Upua assembly 4feb2009 :: 2:01:26 to 2:02:18
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1:55:31 to 2:03:00( Edit History Discussion )
Title: Michael Pipe

Michael Pipe's confirmation as Deputy Commissioner for Election Publicity in the 2009 UPUA elections.

2:00:49 to 2:01:26( Edit History Discussion )

Valarie Russell: Mr. Crivello.

Ralph Crivello: One of the duties listed in the election code, bolden and intentionally new, is to advertise the candidacy. In other words the open positions.  One of the things more than voter turnout, which has been steadily increasing since you made that documentary, is the fact that we don't have a lot of contentious elections.  We need more people to actually run so that they're competitive.  What do you plan on doing to advertise that people can actually get involved by running in UPUA as opposed to just getting people out to vote?

2:01:26 to 2:02:18( Edit History Discussion )

Michael Pipe: I'm just curious, out of a show of hands, how many people had a contested election?  OK, and of course the exec board.  I think it is a problem.  First of all, advertising, allocated in the budget, put things for putting it into the Collegian, other various things to advertise for.  I think a lot of it has to done students–to–students.  I think we have go to them and talk with  them, and I'm prepared to recruit a lot of people that I've worked on the campaign with and other student organizations that are active on campus to talk with students and explain to them in a very basic way how to run.  Also, allowing myself to be somebody they can come to ask if they have questions that they haven't asked me before.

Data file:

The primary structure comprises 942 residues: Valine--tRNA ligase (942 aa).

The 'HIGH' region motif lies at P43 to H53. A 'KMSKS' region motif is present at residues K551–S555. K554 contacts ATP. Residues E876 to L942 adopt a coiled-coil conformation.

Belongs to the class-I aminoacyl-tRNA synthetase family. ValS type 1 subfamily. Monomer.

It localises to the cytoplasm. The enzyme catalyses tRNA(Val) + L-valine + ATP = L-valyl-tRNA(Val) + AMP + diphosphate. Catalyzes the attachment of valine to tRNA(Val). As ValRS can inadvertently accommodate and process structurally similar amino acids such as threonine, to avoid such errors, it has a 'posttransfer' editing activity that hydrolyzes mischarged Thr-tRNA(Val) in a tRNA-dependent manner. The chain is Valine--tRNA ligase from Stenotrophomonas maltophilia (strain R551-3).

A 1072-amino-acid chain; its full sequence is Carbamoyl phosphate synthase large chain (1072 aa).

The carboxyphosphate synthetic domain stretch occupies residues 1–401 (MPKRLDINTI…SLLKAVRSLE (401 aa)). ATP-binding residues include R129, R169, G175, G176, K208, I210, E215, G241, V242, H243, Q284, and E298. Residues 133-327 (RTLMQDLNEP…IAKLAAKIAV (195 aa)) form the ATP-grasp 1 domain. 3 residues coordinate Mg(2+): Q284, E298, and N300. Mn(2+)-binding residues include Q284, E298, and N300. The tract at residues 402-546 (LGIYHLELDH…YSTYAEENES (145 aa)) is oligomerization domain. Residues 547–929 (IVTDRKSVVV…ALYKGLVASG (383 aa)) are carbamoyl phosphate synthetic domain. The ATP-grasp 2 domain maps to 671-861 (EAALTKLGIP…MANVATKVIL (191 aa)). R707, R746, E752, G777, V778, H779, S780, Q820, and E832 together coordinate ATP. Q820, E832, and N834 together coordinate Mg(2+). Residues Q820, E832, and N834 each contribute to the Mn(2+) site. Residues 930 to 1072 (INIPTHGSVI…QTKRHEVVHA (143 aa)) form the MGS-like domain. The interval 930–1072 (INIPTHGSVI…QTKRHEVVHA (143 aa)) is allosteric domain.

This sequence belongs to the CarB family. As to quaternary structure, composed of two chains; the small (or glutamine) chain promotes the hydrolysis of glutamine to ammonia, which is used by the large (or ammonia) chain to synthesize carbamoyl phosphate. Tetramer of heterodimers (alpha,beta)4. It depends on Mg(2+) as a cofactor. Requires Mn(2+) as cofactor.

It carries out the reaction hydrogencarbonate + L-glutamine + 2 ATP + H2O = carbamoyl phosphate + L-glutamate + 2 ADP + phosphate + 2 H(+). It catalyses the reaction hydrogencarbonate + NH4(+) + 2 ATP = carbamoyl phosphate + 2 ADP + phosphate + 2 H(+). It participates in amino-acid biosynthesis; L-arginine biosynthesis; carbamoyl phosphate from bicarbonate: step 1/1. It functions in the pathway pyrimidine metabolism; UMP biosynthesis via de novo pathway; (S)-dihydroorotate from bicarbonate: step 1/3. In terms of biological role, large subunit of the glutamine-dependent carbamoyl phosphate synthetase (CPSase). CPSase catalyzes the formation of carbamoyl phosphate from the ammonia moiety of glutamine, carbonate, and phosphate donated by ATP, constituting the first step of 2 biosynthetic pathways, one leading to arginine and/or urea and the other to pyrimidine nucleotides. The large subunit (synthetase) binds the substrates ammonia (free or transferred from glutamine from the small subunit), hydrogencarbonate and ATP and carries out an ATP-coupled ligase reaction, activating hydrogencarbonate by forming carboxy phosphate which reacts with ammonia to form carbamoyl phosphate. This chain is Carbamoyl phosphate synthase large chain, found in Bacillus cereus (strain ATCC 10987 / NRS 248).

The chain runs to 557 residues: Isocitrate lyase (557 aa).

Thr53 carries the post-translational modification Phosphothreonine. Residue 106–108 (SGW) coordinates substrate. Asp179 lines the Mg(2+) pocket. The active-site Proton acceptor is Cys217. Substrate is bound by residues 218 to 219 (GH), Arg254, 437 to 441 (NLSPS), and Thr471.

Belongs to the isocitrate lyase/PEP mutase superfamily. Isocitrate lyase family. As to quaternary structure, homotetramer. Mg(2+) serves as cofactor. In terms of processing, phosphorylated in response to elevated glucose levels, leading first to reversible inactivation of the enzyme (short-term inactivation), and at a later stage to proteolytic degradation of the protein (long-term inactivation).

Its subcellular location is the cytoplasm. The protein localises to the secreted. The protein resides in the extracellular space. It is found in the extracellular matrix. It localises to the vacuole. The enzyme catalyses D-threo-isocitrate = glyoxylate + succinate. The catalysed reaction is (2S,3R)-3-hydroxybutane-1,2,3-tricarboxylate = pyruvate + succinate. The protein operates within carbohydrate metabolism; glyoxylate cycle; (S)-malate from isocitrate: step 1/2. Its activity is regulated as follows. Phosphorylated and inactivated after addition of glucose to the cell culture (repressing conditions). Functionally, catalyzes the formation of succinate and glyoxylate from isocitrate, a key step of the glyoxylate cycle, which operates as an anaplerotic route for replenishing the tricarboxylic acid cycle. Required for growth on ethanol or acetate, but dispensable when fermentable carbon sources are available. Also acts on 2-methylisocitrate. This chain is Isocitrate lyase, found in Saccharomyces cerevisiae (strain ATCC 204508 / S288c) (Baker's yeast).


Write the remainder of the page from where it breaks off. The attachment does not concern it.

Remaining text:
2:02:18 to 2:03:08( Edit History Discussion )

Valarie Russell: Rep. Karasik?

Andrew Karasik: During your interview in the ID committee [Internal Development Committee] you talked about how you wanted to get debates and events and coverage televised on various channels.  Could you please elaborate on that so that everyone could understand that?

Michael Pipe: Yeah, sure.  Before I actually went on the Obama campaign I was the president–elect of Penn State Network Television, which basically had a few shows.  I had a talk show, but I still have a rapport with them.  I think one of the things we could do is talk with them about actually filming these events, putting them on TV first–off (I don't know if it's channel 33 or 72), but that is available for students to watch.  Also, putting these up on the web.  The big thing with that, the concern for anybody who knows film, is editing.

More and more people on "relatively modest salaries" are being dragged into becoming higher-rate taxpayers, Budget analysis suggests.

The number of higher rate taxpayers, who pay a chunk of their income at the 40% tax level, could rise from 3.7m last year to 5m by 2014.

The Institute for Fiscal Studies (IFS) made the prediction after studying changes to tax levels in the Budget.

However, lower-income families will benefit from the changes.

In the Budget, the government also decided to end age-related tax allowances for pensioners.

The IFS said that move will cause pensioners to lose 0.25% of their income in 2014.

'Millionaires pay less'

Shadow chancellor Ed Balls criticised the changes to pension allowances.

"The fact is the normal increase in the state pension just keeps up with inflation, but cuts to personal allowances in the Budget will mean 4.4 million pensioners are worse off in real terms," he said.

"It's now even clearer that this was a Budget that asked millions to pay more so millionaires could pay less."

But Chancellor George Osborne told the BBC that no pensioner would be worse off in cash terms, including the "largest increase in the state pension" next month.

"The net changes made by this government, including introducing this triple lock, mean that pensioners are better off."

The tax-free chunk of income, known as the personal allowance, is rising for the under-65s to �9,205 in April 2013.

The IFS said this would cost the Treasury an estimated �3.5bn, and would mean 675,000 fewer people would pay income tax.

From 6 April, people earning taxable incomes of up to �34,370 will pay 20% in tax and people earning between �34,371 and �150,000 are taxed at 40%.

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